For the first time since overthrown by a popular uprising in 1986, expatriated former dictator of Haiti, Jean-Claude Duvalier, on Sunday unexpectedly returned to his Caribbean homeland. Duvalier's stunning arrival was as mysterious as it was unexpected.
Enthusiastic supporters greeted him at the airport, but it was not immediately clear why he had returned. "I came to help my country," Duvalier declared as some 2,000 of his supporters met him at the airport.
His longtime companion, Veronique Roy, told the Associated Press reporters at one point that he planned to stay three days, but gave no further details. He planned to hold a news conference Monday.
Duvalier is back in Haiti as the country copes with a disputed presidential election, a widespread cholera epidemic that has killed more than 3,750 people, and the stalled reconstruction from 2010's devastating earthquake.
Duvalier, nicknamed as "Baby Doc," who had ruled Haiti after the 1971 death of his father, Francois "Papa Doc" Duvalier, had been living in France in exile.
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Baby Doc arrived on a flight from France, where he has been living in exile. Duvalier and his father were known for torturing and killing political opponents and maintaining a brutal secret police force.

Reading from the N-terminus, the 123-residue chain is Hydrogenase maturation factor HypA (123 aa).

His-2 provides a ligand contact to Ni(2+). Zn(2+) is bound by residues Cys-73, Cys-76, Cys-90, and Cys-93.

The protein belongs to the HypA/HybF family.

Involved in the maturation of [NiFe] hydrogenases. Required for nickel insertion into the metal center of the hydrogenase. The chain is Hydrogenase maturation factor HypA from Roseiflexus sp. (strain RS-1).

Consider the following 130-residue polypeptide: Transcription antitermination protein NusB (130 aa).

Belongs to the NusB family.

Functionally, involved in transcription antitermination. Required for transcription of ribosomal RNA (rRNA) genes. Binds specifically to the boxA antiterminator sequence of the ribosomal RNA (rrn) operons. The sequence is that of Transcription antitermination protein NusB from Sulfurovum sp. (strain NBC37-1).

In Miami, some Haitians are protesting the return of Baby Doc, while the political group Veye Yo is intending a protest rally in Miami's Little Haiti on Monday afternoon. Human rights groups Amnesty International and Human Rights Watch are urging Haiti to prosecute Duvalier, as he should be held accountable for the torture and killing of civilians under his rule.
'Baby Doc' Exile
In response to an outbreak of African swine fever virus on the island in 1978, U.S. agricultural authorities insisted upon total eradication of Haiti's pig population. In addition, reports that AIDS was becoming a major problem in Haiti caused tourism to Haiti to decline dramatically in the early 1980s. Widespread discontent began in March 1983, when Pope John Paul II visited Haiti.
A revolt began in the provinces in 1985. Baby Doc responded with a 10 percent cut in staple food prices, the closing of independent radio stations, a cabinet reshuffle, and a crackdown by police and army units, but these moves failed to dampen the momentum of the popular uprising against the dynastic dictatorship.
The administration of the 40th President of the United States, Presidency of Ronald Reagan, began to pressure Duvalier to renounce his rule and to leave Haiti. Duvalier departed on February 7, 1986, flying to France in an U.S. Air Force aircraft.
After the ousting of president Jean-Bertrand Aristide in February 2004, Duvalier announced his intention to return to Haiti to run for president in the 2006 elections for the Party of National Unity; however, he did not become a candidate.
On Sept. 22–Sept. 23, 2007, an address by Duvalier to Haitians was broadcast by radio given in French and not Haitian Creole, the language spoken by the majority of Haitians. But Duvalier urged readiness among his supporters, without saying whether he intended to return to Haiti.
The President of the Republic of Haiti Rene Preval rejected Duvalier's apology and, on Sept. 28, the President said that while Duvalier was constitutionally free to return to Haiti, he would face trial if he did so.
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